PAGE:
For those of you who are not drummers, this is the definition of a paradiddle from Webster’s :a quick succession of drum beats slower than a roll and alternating left and right-hand strokes in a typical L-R-L-L, R-L-R-R pattern.
In the 9th grade I went from an oboe player to a mallet player on the drumline for the marching band. Oboes do not march. There was a huge shift from being in the wood wind section to becoming a drummer. Wood wind sections in the early 80’s were made up of predominately quiet and polite female sorts. There is one exception, when fighting for chair placement or rank there could be a cat fight. What can I say about the drumline? They had a reputation for being wild and not so polite but very driven guys who owned their rank and had the mindset they were the greatest of all drumlines. (I need to note that to my recollection, during 4 years on the drumline, we only received top ratings. So the guys lived up to their reputation.) Here is this quiet, reserved freshman entering her worst nightmare, so she thought. And, my first assignment was to learn to paradiddle.
Like all music sorts, I did tap out rhythms and beats but not like drummers. First lesson I learned was as a drummer your drumsticks never left your side. And, nothing was a forbidden drum. If I only knew then what I know now, I could have capitalized on the fame STOMP and Blue Man group has by creating endless drumming sources. In my case and my fellow mallet player, we had our mallet sticks with us. Yes, I was rapping our drum things as I called them on tables, chairs, on people who stood still too long, and even on a bag of Cheetos. None of which was producing the results I needed quick enough. Growing up in a family of teachers I knew the best way to learn something is to teach someone else. But who would want to learn to paradiddle?
I have the most remarkable cousin. He is 3 years older than me. He has taught me more about life and learning than any professor or teaching guru in the 34 years since I left high school and pursued a career in education. In fact I think he should have an honorary doctorate for the impact he has had on not just my life but others as well. Brad never attended college. I think the IQ label he was given is very misleading though he must have constant care. Downs Syndrome is interesting. Folks sporting genetic issues sure enlighten the lives of us who are suppose to have our genetic codes in order. Brad’s eagerness to learn any crazy thing I came up with made him the perfect candidate.
Thirty-four years later, Brad and I are still paradiddling. The paradiddle held its magic all these years. When he was basically unresponsive in the hospital the word paradiddle created a response. During a trying family time when I returned to spend time with him, what does he want to do? “PARADIDDLE, DONNA!!” When there is stress he looks at me and I know, we need to paradiddle.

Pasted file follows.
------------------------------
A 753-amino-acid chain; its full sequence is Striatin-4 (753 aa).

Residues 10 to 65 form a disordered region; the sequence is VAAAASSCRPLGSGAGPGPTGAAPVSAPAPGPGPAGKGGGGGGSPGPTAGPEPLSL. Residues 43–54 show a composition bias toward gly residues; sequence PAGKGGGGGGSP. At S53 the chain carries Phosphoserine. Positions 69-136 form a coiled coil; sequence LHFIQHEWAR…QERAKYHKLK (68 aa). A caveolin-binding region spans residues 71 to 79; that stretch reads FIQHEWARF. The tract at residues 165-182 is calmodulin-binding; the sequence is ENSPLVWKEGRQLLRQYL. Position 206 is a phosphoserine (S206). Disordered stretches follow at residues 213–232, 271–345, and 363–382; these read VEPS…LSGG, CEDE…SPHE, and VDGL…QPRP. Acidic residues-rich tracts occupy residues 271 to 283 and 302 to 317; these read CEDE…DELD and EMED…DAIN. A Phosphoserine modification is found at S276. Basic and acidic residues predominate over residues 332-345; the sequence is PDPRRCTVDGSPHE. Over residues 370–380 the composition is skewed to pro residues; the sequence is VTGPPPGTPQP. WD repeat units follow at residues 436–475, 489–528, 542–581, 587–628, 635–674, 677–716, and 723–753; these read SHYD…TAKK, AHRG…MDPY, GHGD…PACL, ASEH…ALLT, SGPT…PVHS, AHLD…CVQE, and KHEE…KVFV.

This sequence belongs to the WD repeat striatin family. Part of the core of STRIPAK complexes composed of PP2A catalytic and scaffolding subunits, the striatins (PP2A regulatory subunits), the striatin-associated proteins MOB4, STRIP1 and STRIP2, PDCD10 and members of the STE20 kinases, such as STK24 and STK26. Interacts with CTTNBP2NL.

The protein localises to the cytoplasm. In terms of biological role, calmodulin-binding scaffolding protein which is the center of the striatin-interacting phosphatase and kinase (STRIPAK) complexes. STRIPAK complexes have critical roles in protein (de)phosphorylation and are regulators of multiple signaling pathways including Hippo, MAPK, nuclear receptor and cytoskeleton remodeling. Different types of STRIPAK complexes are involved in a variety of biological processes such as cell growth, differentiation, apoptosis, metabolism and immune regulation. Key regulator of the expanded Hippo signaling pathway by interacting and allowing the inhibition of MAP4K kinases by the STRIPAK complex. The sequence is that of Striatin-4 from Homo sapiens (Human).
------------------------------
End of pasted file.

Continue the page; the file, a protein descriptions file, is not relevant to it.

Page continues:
Over my life time, the paradiddle has followed me. Out of the frustration to learn play the mallets a single word and rhythm pattern has brought only happiness at the mere mentioning of the word. I have paradiddle with my students. I have paradiddle with friends. But most of all, during personal times of challenges and heartbreak, I have paradiddled alone. The rhythm brings me back to the moments of happiness. The paradiddle reminds me I can rise above if I just get with it. I also need to share it. When I find I am challenged to learn something I remember the paradiddle. To be able to teach another means you must know it well enough yourself. I reach out to others to teach them the lessons I need to learn myself. It hasn’t failed me yet.
As freshmen on the drumline, one of the pro drummers told me if I just learned to paradiddle the rest would be easy. Thank you, Paul Pendleton! I need to give this guy another shout out. After 34 years he agreed to teach me to drum again. This time he had a much harder challenge since there was some slight neurological challenges as a result of an incident. Due to his magic of Pendlejam, drumming has been the rehab I needed not only for my left hand and brain but for my life. So once again, the paradiddle has come to my rescue. I am empowered, got my groove back, and conquering the impossible.
So what is the secret of the paradiddle? It is a wordless means to bringing a positive rhythm back into a dull broke silent moment in life. It is timeless and ageless. Anyone can learn to paradiddle. Just the word brings on a smile.
PARADIDDLE!! I challenge you to learn to paradiddle.